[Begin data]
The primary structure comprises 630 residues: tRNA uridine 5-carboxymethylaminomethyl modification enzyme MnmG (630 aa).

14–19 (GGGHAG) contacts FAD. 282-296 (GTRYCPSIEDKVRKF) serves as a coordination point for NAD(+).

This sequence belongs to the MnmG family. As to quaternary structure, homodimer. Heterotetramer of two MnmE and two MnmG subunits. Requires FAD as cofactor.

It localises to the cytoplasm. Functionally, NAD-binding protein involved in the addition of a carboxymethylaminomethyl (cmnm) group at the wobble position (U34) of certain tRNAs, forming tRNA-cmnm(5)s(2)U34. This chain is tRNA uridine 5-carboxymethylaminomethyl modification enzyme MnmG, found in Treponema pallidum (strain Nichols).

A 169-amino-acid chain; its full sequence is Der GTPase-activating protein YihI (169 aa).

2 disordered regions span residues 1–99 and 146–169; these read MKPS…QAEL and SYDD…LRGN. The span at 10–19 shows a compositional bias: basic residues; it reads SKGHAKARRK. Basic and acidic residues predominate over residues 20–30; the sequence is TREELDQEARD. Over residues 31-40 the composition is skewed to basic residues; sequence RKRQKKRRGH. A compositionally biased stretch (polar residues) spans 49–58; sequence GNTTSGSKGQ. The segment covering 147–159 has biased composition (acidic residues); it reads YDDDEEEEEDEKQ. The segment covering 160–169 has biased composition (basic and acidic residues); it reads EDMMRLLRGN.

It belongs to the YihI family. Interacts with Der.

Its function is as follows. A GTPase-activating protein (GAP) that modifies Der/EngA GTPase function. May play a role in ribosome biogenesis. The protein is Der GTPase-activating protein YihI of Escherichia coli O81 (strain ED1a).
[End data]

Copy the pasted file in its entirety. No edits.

The primary structure comprises 630 residues: tRNA uridine 5-carboxymethylaminomethyl modification enzyme MnmG (630 aa).

14–19 (GGGHAG) contacts FAD. 282-296 (GTRYCPSIEDKVRKF) serves as a coordination point for NAD(+).

This sequence belongs to the MnmG family. As to quaternary structure, homodimer. Heterotetramer of two MnmE and two MnmG subunits. Requires FAD as cofactor.

It localises to the cytoplasm. Functionally, NAD-binding protein involved in the addition of a carboxymethylaminomethyl (cmnm) group at the wobble position (U34) of certain tRNAs, forming tRNA-cmnm(5)s(2)U34. This chain is tRNA uridine 5-carboxymethylaminomethyl modification enzyme MnmG, found in Treponema pallidum (strain Nichols).

A 169-amino-acid chain; its full sequence is Der GTPase-activating protein YihI (169 aa).

2 disordered regions span residues 1–99 and 146–169; these read MKPS…QAEL and SYDD…LRGN. The span at 10–19 shows a compositional bias: basic residues; it reads SKGHAKARRK. Basic and acidic residues predominate over residues 20–30; the sequence is TREELDQEARD. Over residues 31-40 the composition is skewed to basic residues; sequence RKRQKKRRGH. A compositionally biased stretch (polar residues) spans 49–58; sequence GNTTSGSKGQ. The segment covering 147–159 has biased composition (acidic residues); it reads YDDDEEEEEDEKQ. The segment covering 160–169 has biased composition (basic and acidic residues); it reads EDMMRLLRGN.

It belongs to the YihI family. Interacts with Der.

Its function is as follows. A GTPase-activating protein (GAP) that modifies Der/EngA GTPase function. May play a role in ribosome biogenesis. The protein is Der GTPase-activating protein YihI of Escherichia coli O81 (strain ED1a).